FDA Slaps Partial Hold on 3 of Bristol-Myers Squibb's Opdivo-Based Combo Trials

Published: Sep 08, 2017

FDA Slaps Partial Hold on 3 of Bristol-Myers Squibb's Opdivo-Based Combo Trials September 7, 2017
By Mark Terry, BioSpace.com Breaking News Staff

In another case responding to risks associated with Merck ’s Keytruda (pembrolizumab), the U.S. Food and Drug Administration (FDA) has placed a partial clinical hold on three of Bristol-Myers Squibb ’s clinical trials of Opdivo (nivolumab) in patients with relapsed or refractory multiple myeloma.

BioSpace previously reported that the FDA had placed six of Celgene (CELG)’s clinical trials of its Imfinzi (durvalumab), an anti-PD-L1 antibody, in combination with other immune and chemotherapeutic drugs on partial or full clinical holds. This is based on issues with Merck’s KEYNOTE-183 and KEYNOTE-185 clinical trials. John Carroll, writing for Endpoints News, notes, “Those multiple myeloma trials matched Merck’s blockbuster therapy with two drugs from Celgene: Pomalyst and its big drug Revlimid. The FDA also ordered patients taken off of treatment in KEYNOTE-023 Cohort 1, matching Keytruda in combination with lenalidomide and dexamethasone in patients who received prior anti-multiple myeloma treatment with an immunomodulatory (IMiD) treatment (lenalidomide, pomalidomide or thalidomide).”

The clinical trials placed on partial hold for Bristol-Myers Squibb are:

• CheckMate-602: A Phase III trial of nivolumab, elotuzumab, pomalidomide and dexamethasone in relapsed and refractory multiple myeloma (MM).

• CheckMate-039: A Phase I trial of nivolumab and the combination of nivolumab and daratumumab, with or without pomalidomide and dexamethasone in patients with relapsed or refractory MM.

• CA204142: A Phase I trial of elotuzumab in combination with pomalidomide and low-dose dexamethasone, and in combination with nivolumab, in patients with MM relapsed or refractory to prior treatment with lenalidomide.

Patients currently enrolled in these trials who are seeing clinical benefit can continue treatment. No new patients will be enrolled at this time.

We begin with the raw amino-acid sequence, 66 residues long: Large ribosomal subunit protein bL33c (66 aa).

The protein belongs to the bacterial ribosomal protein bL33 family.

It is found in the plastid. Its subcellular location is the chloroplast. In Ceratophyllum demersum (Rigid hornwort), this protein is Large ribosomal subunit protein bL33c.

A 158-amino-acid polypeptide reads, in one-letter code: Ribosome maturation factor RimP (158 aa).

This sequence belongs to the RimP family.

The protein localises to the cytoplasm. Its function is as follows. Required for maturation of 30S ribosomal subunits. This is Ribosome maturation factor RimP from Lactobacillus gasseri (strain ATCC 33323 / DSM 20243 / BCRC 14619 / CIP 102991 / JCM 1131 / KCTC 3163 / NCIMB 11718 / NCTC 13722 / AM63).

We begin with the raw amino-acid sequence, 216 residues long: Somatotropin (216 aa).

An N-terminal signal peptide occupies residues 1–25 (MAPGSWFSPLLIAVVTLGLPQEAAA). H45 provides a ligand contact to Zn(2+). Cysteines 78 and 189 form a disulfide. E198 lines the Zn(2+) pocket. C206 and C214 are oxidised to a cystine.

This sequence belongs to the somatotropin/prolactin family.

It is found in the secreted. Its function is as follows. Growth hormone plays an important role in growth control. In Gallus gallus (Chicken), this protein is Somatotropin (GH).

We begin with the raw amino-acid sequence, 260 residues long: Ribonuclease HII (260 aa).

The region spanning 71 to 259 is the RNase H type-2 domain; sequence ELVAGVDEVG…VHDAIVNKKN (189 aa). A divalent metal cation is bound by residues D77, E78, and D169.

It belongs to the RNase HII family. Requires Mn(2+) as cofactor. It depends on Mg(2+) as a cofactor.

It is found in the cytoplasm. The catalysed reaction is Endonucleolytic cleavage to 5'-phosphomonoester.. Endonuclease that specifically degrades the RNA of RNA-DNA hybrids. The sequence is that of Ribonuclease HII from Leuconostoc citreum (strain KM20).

Bristol-Myers indicates that its other studies of Opdivo for other indications besides MM will continue as planned.

Carroll writes, “Combined, these companies [Celgene and Bristol-Myers Squibb] have hundreds of combo studies underway, but regulators clearly believe that there’s some other threat to patients in these particular combination studies using Celgene’s mainstay therapies. The FDA highlighted that concern just a week ago, carefully spelling out their reasons for suspending the three Merck studies and pointing out they were hunting down and reviewing other, similar PD-(L)1 combos in the clinic.”

On August 31, the FDA posted an alert about Merck’s Keytruda in combination with dexamethasone and lenalidomide or pomalidomide in patients with MM. “The FDA statement is based on review of data from two clinical trials (KEYNOTE-183 and KEYNOTE-185) evaluating the use of Keytruda (pembrolizumab) combined with other treatments in patients with multiple myeloma. On July 3, 2017, the FDA required that all patients in these trials be discontinued from further investigation with this drug, because interim results from both trials demonstrated an increased risk of death for patients receiving Keytruda (pembrolizumab) when it was combined with an immunomodulatory agent as compared to the control group.”

On Tuesday, the Cellectis reported the death of the first patient to receive its CAR-T product. Juno Therapeutics reported three patients deaths in one of its own CAR-T products last year, eventually forcing it to shutter one of its programs.

All of which underlines that cutting-edge immuno-oncology therapies, as dazzling as they often are, are also risky new treatments. Carroll writes, “Clearly, though, as researchers continue to test the boundaries of what these new therapies can do unexpected safety issues continue to arise, raising questions of just how far developers should take the drugs….At this point, regulators appear to be shifting their position from an encouraging signal to floor it, to a more cautious position of studying safety threats before barreling ahead.”

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